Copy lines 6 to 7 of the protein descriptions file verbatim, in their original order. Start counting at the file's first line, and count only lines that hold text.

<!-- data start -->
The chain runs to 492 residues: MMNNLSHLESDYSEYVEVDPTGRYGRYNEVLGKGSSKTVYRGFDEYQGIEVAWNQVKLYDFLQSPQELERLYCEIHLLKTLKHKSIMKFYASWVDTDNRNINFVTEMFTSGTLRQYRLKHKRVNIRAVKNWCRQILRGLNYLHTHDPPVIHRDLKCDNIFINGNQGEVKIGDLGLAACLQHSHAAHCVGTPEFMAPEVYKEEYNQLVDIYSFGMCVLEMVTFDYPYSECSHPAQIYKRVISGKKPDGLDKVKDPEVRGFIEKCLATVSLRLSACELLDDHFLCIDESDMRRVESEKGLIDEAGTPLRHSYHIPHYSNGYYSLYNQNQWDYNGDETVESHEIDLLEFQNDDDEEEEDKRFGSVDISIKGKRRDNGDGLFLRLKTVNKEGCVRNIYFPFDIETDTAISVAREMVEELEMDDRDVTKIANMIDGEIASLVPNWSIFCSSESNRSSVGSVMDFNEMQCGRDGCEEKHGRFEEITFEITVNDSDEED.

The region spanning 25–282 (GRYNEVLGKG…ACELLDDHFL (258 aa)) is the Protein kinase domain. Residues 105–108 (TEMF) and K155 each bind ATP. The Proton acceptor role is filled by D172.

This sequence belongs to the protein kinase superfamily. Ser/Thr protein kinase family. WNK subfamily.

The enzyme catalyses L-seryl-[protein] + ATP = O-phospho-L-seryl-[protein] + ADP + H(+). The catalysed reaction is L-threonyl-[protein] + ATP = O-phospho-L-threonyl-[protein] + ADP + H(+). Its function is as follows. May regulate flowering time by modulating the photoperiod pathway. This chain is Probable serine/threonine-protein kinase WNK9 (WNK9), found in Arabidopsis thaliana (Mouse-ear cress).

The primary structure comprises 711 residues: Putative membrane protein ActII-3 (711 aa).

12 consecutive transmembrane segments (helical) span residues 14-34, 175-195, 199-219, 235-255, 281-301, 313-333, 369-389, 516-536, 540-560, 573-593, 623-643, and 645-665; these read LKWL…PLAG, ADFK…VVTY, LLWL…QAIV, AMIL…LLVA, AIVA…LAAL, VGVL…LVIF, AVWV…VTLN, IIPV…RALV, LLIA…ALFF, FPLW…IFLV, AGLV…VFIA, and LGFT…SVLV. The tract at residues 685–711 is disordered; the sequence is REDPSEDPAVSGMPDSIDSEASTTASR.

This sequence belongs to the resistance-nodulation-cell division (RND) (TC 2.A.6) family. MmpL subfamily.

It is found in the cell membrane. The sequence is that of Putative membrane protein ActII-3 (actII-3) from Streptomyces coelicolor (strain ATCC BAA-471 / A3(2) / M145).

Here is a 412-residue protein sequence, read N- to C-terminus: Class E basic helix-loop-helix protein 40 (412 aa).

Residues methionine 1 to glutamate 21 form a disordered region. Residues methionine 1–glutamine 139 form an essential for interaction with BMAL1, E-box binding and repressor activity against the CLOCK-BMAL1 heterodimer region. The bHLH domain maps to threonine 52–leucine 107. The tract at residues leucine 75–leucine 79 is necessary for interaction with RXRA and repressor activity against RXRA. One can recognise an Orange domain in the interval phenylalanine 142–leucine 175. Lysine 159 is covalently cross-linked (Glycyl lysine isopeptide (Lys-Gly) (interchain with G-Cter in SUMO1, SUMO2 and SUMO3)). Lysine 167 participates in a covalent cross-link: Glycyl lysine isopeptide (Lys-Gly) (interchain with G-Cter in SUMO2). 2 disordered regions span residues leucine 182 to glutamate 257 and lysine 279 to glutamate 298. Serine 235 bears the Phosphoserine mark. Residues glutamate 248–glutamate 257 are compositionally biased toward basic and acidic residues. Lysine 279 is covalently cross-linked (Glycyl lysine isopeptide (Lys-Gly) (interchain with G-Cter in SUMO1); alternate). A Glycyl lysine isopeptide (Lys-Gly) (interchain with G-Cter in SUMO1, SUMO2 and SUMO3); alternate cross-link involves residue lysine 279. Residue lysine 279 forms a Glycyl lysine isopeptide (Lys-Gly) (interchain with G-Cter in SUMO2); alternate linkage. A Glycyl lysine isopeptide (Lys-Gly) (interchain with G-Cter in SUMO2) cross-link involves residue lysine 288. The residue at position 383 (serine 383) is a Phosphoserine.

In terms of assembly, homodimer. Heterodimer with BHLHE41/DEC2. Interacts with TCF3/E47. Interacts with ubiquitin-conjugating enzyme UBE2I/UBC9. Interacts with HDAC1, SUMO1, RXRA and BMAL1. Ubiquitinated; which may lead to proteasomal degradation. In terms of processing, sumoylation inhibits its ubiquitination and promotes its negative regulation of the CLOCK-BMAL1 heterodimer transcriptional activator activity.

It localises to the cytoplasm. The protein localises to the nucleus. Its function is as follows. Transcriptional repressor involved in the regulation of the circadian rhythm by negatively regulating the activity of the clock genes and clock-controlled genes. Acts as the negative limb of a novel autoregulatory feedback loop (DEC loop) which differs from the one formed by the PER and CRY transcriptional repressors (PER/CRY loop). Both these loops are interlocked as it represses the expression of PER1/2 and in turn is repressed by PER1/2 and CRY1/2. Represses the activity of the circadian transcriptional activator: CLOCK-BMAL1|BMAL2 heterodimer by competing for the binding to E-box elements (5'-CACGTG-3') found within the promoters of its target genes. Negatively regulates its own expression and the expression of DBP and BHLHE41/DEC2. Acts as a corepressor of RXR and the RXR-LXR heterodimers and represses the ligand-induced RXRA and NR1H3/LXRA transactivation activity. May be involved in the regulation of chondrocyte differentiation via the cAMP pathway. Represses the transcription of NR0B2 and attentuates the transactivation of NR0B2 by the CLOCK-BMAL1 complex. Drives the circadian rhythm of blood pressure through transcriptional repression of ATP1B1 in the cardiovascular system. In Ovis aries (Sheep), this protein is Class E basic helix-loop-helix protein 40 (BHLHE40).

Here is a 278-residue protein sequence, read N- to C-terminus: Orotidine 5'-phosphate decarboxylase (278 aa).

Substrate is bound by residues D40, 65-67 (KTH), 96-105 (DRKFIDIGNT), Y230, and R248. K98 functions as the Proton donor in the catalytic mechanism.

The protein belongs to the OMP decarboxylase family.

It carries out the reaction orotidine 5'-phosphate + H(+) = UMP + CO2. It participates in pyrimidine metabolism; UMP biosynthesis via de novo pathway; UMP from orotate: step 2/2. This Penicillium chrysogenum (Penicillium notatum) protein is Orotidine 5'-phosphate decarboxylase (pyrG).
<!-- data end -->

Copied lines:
12 consecutive transmembrane segments (helical) span residues 14-34, 175-195, 199-219, 235-255, 281-301, 313-333, 369-389, 516-536, 540-560, 573-593, 623-643, and 645-665; these read LKWL…PLAG, ADFK…VVTY, LLWL…QAIV, AMIL…LLVA, AIVA…LAAL, VGVL…LVIF, AVWV…VTLN, IIPV…RALV, LLIA…ALFF, FPLW…IFLV, AGLV…VFIA, and LGFT…SVLV. The tract at residues 685–711 is disordered; the sequence is REDPSEDPAVSGMPDSIDSEASTTASR.

This sequence belongs to the resistance-nodulation-cell division (RND) (TC 2.A.6) family. MmpL subfamily.